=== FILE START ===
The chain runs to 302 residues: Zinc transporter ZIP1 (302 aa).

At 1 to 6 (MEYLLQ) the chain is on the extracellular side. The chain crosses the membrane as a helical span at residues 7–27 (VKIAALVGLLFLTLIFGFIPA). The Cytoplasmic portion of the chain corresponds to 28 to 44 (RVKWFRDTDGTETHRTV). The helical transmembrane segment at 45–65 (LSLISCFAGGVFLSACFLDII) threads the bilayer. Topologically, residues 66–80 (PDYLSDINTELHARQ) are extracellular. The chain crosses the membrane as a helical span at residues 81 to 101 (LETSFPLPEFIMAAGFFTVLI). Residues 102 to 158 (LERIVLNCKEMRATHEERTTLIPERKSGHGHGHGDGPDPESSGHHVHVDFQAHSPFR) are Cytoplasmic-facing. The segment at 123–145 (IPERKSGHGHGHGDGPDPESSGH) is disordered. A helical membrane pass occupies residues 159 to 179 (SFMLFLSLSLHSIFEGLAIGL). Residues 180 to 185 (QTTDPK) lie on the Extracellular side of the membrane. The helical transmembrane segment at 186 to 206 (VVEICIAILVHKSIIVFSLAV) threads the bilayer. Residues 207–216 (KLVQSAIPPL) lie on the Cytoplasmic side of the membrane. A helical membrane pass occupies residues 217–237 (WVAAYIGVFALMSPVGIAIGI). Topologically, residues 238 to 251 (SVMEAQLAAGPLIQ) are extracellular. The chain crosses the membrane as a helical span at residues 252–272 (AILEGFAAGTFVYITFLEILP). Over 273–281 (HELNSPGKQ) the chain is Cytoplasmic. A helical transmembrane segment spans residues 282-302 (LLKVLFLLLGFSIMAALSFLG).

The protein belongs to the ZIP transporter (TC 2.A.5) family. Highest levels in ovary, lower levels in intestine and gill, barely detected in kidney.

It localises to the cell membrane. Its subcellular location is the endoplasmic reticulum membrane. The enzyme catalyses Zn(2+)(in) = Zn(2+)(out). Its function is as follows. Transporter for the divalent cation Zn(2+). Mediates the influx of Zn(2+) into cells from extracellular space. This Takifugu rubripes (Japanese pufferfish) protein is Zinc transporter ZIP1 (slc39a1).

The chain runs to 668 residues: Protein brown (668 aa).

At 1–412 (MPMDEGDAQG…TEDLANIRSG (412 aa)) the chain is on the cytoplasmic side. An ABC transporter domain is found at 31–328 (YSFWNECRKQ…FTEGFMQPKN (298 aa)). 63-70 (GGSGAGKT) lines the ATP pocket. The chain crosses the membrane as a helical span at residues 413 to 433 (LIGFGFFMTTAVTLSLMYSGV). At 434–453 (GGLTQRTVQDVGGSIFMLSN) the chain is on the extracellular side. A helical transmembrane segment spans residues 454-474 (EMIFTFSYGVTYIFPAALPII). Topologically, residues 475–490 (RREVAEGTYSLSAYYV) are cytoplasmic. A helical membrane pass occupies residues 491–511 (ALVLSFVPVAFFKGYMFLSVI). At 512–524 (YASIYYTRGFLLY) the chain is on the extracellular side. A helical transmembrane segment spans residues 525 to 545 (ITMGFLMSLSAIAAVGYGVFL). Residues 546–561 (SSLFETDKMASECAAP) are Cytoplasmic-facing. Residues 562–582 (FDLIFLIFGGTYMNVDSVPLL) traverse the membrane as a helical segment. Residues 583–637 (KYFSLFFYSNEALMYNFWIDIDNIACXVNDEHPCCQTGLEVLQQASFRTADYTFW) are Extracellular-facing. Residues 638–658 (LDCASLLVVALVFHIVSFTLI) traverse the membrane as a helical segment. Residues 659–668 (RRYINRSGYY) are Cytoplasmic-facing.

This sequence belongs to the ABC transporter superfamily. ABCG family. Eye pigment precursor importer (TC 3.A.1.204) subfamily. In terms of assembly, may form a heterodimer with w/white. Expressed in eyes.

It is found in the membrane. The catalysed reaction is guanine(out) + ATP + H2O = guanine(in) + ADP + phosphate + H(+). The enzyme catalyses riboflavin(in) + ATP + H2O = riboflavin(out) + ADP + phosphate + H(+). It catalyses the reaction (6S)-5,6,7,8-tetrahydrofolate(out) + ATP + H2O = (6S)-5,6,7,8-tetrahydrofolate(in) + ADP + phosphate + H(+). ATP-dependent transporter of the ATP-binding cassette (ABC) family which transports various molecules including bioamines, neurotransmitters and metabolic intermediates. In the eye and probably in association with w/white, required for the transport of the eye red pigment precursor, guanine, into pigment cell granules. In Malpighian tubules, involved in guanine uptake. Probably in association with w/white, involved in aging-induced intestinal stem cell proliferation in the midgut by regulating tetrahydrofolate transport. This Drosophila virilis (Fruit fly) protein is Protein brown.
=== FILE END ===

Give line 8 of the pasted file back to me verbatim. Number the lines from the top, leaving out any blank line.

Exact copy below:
It is found in the membrane. The catalysed reaction is guanine(out) + ATP + H2O = guanine(in) + ADP + phosphate + H(+). The enzyme catalyses riboflavin(in) + ATP + H2O = riboflavin(out) + ADP + phosphate + H(+). It catalyses the reaction (6S)-5,6,7,8-tetrahydrofolate(out) + ATP + H2O = (6S)-5,6,7,8-tetrahydrofolate(in) + ADP + phosphate + H(+). ATP-dependent transporter of the ATP-binding cassette (ABC) family which transports various molecules including bioamines, neurotransmitters and metabolic intermediates. In the eye and probably in association with w/white, required for the transport of the eye red pigment precursor, guanine, into pigment cell granules. In Malpighian tubules, involved in guanine uptake. Probably in association with w/white, involved in aging-induced intestinal stem cell proliferation in the midgut by regulating tetrahydrofolate transport. This Drosophila virilis (Fruit fly) protein is Protein brown.